Swimming Stroke Techniques
Mastering swimming stroke techniques will not only improve your speed and efficiency as you move through the water, it will likely increase your enjoyment of the sport. The key elements of any stroke including the basic front crawl are body position, arm stroke, and kick. Breaking down and examining each element will help improve your entire stroke.
- Focus on body position. Your body position dictates the efficiency of your entire stroke as you move through the water. You should be looking slightly forward with your forehead just below the surface of the water. Your body should be parallel to the pool floor. Your neck and back should be relaxed.
- Remember to reach. A short stroke will cause you to have to take more strokes and spend a greater amount of energy. Your hand should not be entering the water directly in front of you. You should be reaching all the way forward with your arm, your shoulder rotating forward, your body rotating to its side. A long reach creates a smooth and efficient stroke and sets you in a good position for pulling more water in your underwater stroke.
- Practice the S stroke. The underwater portion of your arm stroke should form an S. This will help you to pull more water and propel you forward. As your hand comes under the water you want to move it away from your body at your shoulder line to form the top of the S, then move in towards your body at about your waist and away again at your hip to finish the S before it exits the water. During this portion of the stroke you want to make sure your hand is cupped with your fingers tight together so you are pulling water and not just moving your arm through it.
- Always complete your stroke. Proper stroke completion as your arm leaves the water is the final element to a good arm stroke. Just like with the length of your stroke reaching forward, an incomplete stroke will cause you to use excessive energy. To make sure you are completing your stroke, brush your thumb along the side of your thigh before removing your arm to begin your next stroke.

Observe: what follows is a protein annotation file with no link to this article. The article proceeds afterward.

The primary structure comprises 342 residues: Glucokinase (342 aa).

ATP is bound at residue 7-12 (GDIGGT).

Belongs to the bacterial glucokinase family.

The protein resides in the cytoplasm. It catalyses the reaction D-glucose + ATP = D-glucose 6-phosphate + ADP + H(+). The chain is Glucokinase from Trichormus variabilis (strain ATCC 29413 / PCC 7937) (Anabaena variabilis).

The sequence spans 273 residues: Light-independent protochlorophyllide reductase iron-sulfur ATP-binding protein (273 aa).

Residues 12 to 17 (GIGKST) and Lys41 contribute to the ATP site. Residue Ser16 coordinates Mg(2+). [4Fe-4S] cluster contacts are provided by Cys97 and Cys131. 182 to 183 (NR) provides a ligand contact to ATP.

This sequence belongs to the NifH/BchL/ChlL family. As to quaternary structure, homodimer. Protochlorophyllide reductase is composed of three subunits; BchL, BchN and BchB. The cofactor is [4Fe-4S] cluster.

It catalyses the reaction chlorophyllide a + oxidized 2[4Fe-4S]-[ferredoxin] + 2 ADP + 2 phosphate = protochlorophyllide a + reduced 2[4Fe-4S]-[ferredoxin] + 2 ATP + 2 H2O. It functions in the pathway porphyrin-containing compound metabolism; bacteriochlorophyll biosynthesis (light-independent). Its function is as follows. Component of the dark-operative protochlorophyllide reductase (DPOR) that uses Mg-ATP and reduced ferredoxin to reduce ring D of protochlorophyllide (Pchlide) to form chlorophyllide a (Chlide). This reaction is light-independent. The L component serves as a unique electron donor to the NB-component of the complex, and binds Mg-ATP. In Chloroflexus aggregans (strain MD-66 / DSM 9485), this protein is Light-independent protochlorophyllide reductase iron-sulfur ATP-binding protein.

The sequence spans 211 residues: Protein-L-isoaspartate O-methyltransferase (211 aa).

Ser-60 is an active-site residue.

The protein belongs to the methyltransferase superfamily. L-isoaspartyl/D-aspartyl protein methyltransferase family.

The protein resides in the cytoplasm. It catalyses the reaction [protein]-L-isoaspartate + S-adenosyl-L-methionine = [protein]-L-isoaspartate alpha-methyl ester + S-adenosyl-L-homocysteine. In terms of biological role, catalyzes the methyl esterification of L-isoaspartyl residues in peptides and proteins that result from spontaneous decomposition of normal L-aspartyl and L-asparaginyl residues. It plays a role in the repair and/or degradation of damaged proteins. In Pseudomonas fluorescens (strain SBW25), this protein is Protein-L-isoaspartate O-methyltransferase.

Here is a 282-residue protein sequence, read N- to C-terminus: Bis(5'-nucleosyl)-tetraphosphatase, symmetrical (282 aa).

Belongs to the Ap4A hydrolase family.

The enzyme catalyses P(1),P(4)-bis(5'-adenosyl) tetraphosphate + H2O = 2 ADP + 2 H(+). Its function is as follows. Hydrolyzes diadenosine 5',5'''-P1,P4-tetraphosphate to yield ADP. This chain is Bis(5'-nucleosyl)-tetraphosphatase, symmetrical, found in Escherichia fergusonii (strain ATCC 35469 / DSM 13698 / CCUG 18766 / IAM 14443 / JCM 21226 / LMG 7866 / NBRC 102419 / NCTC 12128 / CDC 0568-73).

- Let your kick help you, not hurt you. In the basic front crawl your kick only composes a small portion of your momentum - about 10%. However, like a proper arm stroke technique, a good kick can help you maximize your energy and efficiency, and a bad kick can tire you out and slow you down. In front crawl, your kick helps keep proper body position in the water while adding a little bit of forward push. The kick is composed of short alternating up and down motions with both feet. The movement should start at your ankles and stay underwater just below the surface. A splashy kick will use excessive energy.
- Incorporate practice drills in your work out. Grab a kick board and concentrate on a proper kick technique. Work on isolating one arm at a time by either swimming each length only stroking on one side, or by playing a form of catch up where you leave one arm extended in front of you until you complete your stroke with the other arm.